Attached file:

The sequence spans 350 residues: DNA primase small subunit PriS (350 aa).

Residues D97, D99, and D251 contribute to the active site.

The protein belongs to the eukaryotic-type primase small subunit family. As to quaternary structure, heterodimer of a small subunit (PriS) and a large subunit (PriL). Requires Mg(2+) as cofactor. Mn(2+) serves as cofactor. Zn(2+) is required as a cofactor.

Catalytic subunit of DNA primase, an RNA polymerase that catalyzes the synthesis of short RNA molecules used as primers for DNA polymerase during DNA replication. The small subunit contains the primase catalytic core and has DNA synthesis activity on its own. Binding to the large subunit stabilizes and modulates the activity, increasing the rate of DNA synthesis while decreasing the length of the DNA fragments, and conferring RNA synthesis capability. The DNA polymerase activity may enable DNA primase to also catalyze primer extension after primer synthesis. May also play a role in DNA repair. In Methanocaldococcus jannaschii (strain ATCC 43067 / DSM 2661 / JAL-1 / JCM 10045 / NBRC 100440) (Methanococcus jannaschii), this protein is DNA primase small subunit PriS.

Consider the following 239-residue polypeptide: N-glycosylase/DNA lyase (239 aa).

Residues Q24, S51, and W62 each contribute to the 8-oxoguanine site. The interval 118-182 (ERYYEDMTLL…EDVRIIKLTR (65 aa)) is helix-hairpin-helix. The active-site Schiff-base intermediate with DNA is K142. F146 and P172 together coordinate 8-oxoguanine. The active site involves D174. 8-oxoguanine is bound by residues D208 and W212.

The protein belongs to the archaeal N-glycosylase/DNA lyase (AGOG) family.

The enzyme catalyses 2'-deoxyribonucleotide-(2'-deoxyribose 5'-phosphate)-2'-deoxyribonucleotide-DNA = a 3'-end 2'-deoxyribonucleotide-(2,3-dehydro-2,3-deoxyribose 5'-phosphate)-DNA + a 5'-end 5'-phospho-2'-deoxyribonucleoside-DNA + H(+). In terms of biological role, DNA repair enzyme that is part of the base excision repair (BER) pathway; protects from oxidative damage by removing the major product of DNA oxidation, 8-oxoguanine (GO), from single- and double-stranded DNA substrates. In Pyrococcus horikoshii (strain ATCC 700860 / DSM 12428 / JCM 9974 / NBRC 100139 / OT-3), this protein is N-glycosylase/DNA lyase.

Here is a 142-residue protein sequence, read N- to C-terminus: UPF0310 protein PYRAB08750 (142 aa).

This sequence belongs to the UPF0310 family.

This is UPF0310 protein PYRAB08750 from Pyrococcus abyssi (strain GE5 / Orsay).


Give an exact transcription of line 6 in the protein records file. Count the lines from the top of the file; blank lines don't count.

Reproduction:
Residues Q24, S51, and W62 each contribute to the 8-oxoguanine site. The interval 118-182 (ERYYEDMTLL…EDVRIIKLTR (65 aa)) is helix-hairpin-helix. The active-site Schiff-base intermediate with DNA is K142. F146 and P172 together coordinate 8-oxoguanine. The active site involves D174. 8-oxoguanine is bound by residues D208 and W212.